The People's Perspective on Medicine

Heading Soccer Ball May Batter Brain

Heading a soccer ball may be hard on your brain. That’s the finding from a study presented to the Radiological Society of America. 32 amateur soccer players underwent MRI brain scans. The investigators used diffusion tensor imaging and found that players who headed the ball over 1,000 times annually had alterations in the white matter of the brain. The areas that were affected are associated with vision, attention, planning, memory and organizing. A previous study of the same soccer players had shown that those who headed the ball this frequently did worse on tests of reaction time and memory. While these players were adults, they have been playing soccer since they were youngsters. The American Academy of Pediatrics has not recommended banning heading for young players, but has suggested that the maneuver should be kept to a minimum.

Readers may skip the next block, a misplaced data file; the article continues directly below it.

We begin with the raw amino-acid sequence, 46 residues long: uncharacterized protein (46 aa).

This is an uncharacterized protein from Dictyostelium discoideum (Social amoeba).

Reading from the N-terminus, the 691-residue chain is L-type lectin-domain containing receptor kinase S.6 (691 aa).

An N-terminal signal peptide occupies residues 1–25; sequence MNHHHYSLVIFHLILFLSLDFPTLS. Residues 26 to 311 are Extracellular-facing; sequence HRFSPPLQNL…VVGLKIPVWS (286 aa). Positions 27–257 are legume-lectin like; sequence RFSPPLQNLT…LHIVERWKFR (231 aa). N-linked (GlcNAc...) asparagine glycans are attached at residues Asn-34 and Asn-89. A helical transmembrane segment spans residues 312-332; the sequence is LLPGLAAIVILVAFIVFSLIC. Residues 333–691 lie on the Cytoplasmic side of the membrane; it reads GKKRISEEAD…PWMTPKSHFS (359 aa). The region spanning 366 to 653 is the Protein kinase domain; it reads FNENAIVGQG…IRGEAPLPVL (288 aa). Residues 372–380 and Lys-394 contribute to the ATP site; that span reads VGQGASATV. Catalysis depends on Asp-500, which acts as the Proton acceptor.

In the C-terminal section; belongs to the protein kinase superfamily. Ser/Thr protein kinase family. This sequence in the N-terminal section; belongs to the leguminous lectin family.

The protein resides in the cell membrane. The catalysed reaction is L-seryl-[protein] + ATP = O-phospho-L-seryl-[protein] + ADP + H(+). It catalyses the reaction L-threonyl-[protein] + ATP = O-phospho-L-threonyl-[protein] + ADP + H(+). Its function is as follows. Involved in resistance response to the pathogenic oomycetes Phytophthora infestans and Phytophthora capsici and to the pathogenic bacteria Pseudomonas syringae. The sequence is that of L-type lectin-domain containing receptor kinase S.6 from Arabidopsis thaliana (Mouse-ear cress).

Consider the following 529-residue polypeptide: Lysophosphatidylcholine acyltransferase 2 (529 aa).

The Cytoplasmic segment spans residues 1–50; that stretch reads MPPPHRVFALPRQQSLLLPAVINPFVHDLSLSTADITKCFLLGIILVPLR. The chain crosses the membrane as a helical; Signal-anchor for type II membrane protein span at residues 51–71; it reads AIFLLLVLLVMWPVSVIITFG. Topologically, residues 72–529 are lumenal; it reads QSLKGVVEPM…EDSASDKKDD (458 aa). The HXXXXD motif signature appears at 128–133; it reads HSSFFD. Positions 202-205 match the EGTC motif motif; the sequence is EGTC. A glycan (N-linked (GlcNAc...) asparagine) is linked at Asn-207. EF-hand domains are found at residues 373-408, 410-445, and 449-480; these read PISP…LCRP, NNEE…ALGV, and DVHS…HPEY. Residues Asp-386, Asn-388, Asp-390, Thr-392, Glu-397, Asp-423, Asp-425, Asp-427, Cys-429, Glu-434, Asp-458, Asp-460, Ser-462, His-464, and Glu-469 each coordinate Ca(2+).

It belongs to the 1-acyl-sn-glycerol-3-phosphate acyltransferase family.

[Radiological Society of North America, 2011 annual meeting, Chicago]

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About the Author
Terry Graedon, PhD, is a medical anthropologist and co-host of The People’s Pharmacy radio show, co-author of The People’s Pharmacy syndicated newspaper columns and numerous books, and co-founder of The People’s Pharmacy website. Terry taught in the Duke University School of Nursing and was an adjunct assistant professor in the Department of Anthropology. She is a Fellow of the Society of Applied Anthropology. Terry is one of the country's leading authorities on the science behind folk remedies. .
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Heading Soccer Ball info was interesting. My husband played a lot of soccer into his late 40’s and was good at heading the ball, even wet, muddy balls. He used to get bad headaches. Could heading the ball contribute to headaches? He has had narcolepsy for many years. Could that condition be aggravated by heading the ball? Thanks.

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